The Night Tiger by Yangsze Choo (Flatiron Books, 2019)
Reviewed by Angela Gualtieri
Some stories tell of rich histories and folklore. Others enchant with forbidden romances and evil foes. Others are filled with emotional turmoil and death. And yet, some stories seem to encompass it all.
Set in 1930s Colonial Malaya (current Malaysia), Yangsze Choo’s The Night Tiger follows an eleven-year-old houseboy named Ren, tasked with fulfilling his dead master’s final wish to find his long-since detached finger. Ren only has 49 days to reunite the finger with its earthly body or his master’s soul will roam the Earth forever. Ji Lin, a young apprentice dressmaker moonlighting as a dancehall girl to pay her mother’s debts, accidentally receives one of her dance partner’s lucky charms: a mummified finger. As Ren and Ji Lin walk their destined paths unknowingly toward each other, a strange series of deaths, dreams of the in-between, and whispers of weretigers force them to fight their demons, both internal and external.
Choo selects two vulnerable characters to serve as the reader’s guides. Through the third-person narrative of Ren, the reader gets a keen sense of observation and understanding of Ren’s child-like perspective of the world around him: “Ah Long is so dismissive of the idea that Ren is somewhat comforted. In the bright sunshine, there’s nothing to worry about. Today, he’s saved a life. How much weight does that carry?” (44). Although initially Ren shows an idealistic and simple outlook, facing adult problems like death and relocation jades him. In parallel, we follow the first-person perspective of Ji Lin to gain unrestrictive access to her own view of the challenges of life, especially for a young woman: “The Ji in my name wasn’t commonly used for girls. It was the character for zhi, or knowledge…So it was a bit odd that a girl like me should be named for knowledge. If I’d been named something feminine and delicate like “Precious Jade” or “Fragrant Lily,” things might have turned out differently” (15). Ji Lin highlights her own self-awareness to the audience while foreshadowing the consequences of the actions she takes not just in attempt to return the severed finger, but also to go against the grain of the societal expectations placed on her as a young woman. Ren provides the reader innocence and passionate virtue while Ji Lin balances his child-like wonder with inquisition and truth. Choo effectively delivers a full circle focus of this world through Ren and Ji Lin.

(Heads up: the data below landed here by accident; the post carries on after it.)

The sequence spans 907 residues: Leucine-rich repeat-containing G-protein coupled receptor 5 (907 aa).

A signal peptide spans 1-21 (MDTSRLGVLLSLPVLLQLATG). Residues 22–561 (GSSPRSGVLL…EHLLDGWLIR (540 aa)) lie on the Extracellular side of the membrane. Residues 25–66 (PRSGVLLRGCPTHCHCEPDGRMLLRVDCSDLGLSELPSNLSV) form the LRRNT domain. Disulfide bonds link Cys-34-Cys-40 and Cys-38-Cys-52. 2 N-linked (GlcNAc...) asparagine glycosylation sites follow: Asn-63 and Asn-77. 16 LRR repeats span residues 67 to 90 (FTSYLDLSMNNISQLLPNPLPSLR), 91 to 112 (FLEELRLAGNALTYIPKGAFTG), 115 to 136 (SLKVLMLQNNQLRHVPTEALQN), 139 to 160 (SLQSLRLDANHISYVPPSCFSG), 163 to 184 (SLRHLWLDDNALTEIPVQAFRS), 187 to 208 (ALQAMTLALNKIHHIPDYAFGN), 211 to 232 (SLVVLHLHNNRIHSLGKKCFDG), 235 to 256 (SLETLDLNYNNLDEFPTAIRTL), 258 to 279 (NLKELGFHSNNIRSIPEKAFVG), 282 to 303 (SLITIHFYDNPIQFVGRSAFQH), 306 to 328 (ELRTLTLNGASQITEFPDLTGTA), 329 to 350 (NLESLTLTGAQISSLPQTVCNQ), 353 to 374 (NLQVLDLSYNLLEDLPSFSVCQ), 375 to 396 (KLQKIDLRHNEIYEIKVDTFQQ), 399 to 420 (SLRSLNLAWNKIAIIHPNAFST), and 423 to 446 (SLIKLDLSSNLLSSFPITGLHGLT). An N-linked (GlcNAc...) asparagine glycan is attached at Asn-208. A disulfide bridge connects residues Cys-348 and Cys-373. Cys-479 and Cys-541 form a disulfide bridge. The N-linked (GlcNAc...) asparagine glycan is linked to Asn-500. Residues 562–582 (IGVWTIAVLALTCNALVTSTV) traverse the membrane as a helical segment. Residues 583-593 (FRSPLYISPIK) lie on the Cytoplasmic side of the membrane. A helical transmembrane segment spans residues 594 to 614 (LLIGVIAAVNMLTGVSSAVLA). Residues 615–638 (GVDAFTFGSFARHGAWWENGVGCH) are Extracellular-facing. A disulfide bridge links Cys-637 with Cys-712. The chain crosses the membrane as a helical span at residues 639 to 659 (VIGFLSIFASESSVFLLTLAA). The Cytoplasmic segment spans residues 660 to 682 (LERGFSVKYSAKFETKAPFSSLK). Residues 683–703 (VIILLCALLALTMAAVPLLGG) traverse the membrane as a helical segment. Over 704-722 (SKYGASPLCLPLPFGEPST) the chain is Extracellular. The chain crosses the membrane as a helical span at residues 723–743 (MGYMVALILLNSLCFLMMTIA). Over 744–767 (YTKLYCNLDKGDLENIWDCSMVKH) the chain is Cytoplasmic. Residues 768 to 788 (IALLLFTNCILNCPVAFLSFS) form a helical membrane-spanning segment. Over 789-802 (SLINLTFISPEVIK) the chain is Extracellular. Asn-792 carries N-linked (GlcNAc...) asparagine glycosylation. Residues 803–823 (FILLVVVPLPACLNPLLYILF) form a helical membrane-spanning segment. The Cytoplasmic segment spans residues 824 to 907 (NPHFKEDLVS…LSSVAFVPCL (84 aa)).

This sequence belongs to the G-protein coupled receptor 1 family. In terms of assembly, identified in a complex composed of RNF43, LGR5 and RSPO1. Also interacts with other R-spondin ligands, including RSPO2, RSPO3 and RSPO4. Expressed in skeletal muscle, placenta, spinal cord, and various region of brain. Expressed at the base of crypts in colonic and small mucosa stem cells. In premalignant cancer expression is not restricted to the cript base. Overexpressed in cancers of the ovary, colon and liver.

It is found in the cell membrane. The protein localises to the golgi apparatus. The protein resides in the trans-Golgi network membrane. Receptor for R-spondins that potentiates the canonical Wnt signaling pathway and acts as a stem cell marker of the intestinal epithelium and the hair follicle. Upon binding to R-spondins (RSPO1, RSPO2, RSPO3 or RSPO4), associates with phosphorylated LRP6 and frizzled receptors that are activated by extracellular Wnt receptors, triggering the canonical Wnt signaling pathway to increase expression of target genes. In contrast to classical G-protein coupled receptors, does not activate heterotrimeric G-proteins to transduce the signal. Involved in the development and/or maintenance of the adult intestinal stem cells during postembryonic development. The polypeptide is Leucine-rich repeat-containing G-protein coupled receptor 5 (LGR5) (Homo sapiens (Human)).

The Night Tiger exemplifies Choo’s ability to use vivid imagery to fully illustrate the rich Malayan colonial culture, but also delicately address its stereotypes: “And now Ren realizes that the mood in the house has changed. There’s a rising buzz, cries of alarm and pleasurable excitement…This is what they have come East for: adventures like tigers in the garden, Oriental dancing girls, and cobras in their beds” (225). Through Ren, we are Malayan, peering at the misconceptions of Outsiders whose ignorance calls for a steep price in the eyes of the weretiger. This cost is only fully realized much later by each character, and in individual ways. Choo relates common themes like wholeness, duty, love, death, and family to her audience by blending diverse social perceptions against the backdrop of a culturally unique setting. As Ji Lin reminds us, some of these shared considerations ring true today: “We forget all the bad things in favor of what’s normal, what feels safe” (116).
Stories are crafted as lessons or as forms of entertainment. Sometimes, they are meant to scare us or entice us. And some tales give us a glimpse into a new perceptive we would have never seen otherwise. The Night Tiger gives us something to believe in, thrills our need for mystery, and reminds us to look beyond our own perceptions.